Inflation Top Election Concern for 18-29 Year Olds, Harvard Youth Poll Finds | Truflation
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Inflation Top Election Concern for 18-29 Year Olds, Harvard Youth Poll Finds

Published 25 Apr, 2024

"Only 9% of young Americans say the country is headed in the right direction," and economic concerns are among the leading reasons, according to the 47th edition of the Harvard Kennedy School Institute of Politics Youth Poll (Spring 2024).

The poll was conducted between March 14-21, 2024, and surveyed 2,010 young Americans between 18- and 29 years old nationwide.

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"Nearly three in five (58%) young Americans believe that the country is 'off on the wrong track,' and only 9% say that things in the nation are 'generally headed in the right direction.' An additional 32% say they are unsure. In the Spring 2020 wave, 21% responded that the nation was headed in the right direction; in the Spring 2016 wave, 15% said the same," the poll contextualized.

Inflation Top Election Concern for 18-29 Year Olds, Harvard Youth Poll Finds

Pollsters also found how in "an open-ended question about which national issue concerned them most, we found that about a quarter (27%) of young Americans volunteered something related to the economy."

Interestingly, they "identified 16 prominent areas of concern and asked survey respondents in a series of randomized match-ups which one of two paired issues was more important to them." Tellingly, they "found that economic concerns were viewed as more prominent. Inflation, healthcare, housing, and jobs won most match-ups regardless of what they were paired against," Harvard concluded.

Economic Reality

Inflation is an economic reality that affects everyone, but its impact can be especially pronounced for young adults aged 18-29 in the United States. As prices for goods and services continue to rise, this demographic faces unique challenges that can hinder their financial stability and future prospects.

For many young Americans, pursuing higher education is a path to better opportunities and higher earnings. However, the rising cost of education has become a significant burden. Over the past decade, tuition fees at public universities have soared, outpacing both inflation and wage growth. According to the College Board, the average annual tuition and fees at a public four-year institution have increased by over 30% in the last ten years.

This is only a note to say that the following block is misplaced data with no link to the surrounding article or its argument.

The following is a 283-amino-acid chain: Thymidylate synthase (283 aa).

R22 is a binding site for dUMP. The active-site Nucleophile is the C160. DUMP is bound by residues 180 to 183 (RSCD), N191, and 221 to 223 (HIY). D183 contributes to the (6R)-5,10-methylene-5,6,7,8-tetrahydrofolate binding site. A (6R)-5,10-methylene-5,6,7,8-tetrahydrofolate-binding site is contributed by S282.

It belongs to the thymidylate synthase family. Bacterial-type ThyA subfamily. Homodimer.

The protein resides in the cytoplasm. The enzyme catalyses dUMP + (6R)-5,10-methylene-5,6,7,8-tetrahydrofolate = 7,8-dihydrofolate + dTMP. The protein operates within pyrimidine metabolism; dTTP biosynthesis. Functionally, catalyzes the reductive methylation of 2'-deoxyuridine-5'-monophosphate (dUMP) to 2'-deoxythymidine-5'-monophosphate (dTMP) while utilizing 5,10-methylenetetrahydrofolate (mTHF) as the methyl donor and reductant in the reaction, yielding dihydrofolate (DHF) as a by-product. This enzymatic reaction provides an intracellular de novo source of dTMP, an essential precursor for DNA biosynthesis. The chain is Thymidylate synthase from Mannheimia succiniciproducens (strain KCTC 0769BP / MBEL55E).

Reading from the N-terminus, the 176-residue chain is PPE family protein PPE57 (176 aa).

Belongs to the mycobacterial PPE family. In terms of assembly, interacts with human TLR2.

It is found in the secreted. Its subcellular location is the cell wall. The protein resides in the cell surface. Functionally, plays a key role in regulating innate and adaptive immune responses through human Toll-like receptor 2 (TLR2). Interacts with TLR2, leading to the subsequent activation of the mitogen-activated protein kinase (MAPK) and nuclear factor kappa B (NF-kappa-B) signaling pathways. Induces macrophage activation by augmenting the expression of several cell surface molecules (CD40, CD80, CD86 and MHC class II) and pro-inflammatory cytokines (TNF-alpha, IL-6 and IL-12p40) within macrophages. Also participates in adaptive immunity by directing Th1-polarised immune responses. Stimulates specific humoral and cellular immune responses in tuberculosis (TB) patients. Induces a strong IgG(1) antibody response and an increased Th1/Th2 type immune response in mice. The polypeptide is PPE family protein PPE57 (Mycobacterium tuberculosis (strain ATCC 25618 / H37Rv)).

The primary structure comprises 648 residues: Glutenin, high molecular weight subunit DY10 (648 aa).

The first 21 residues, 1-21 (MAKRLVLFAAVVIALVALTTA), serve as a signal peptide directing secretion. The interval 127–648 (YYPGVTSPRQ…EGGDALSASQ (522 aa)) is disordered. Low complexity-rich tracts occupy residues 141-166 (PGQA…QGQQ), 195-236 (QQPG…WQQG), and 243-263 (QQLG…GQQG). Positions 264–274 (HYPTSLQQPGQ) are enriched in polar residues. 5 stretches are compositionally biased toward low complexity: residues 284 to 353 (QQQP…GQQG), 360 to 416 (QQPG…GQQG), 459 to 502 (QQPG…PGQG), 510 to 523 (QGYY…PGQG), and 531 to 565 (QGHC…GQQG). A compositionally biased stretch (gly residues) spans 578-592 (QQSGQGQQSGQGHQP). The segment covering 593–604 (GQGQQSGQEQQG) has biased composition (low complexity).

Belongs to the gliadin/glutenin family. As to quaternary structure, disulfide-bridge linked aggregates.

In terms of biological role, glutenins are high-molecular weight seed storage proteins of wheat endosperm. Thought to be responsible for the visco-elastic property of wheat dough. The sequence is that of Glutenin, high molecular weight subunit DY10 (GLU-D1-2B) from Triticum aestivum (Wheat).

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This surge in education expenses has left many young adults grappling with student loan debt. With the Federal Reserve indicating that outstanding student loan debt has exceeded $1.7 trillion, the inflationary pressure on education costs is palpable. As prices continue to rise, young graduates face the challenge of managing hefty loan repayments, which can delay major life milestones such as buying a home or starting a family.

Housing Affordability

The dream of homeownership remains elusive for many young adults as inflation pushes housing prices beyond reach. Across the country, the real estate market has witnessed unprecedented growth, with home prices soaring to record highs. The median home price in the U.S. surged by more than 15% in the past year alone, far outpacing wage growth and inflation.

This rapid appreciation in housing costs presents a formidable barrier to entry for young adults seeking to purchase their first homes. With down payments and mortgage payments becoming increasingly burdensome, many find themselves locked out of the housing market or forced to settle for less desirable living arrangements. The result is a generation of renters facing escalating rents and dwindling options, further exacerbating financial strain.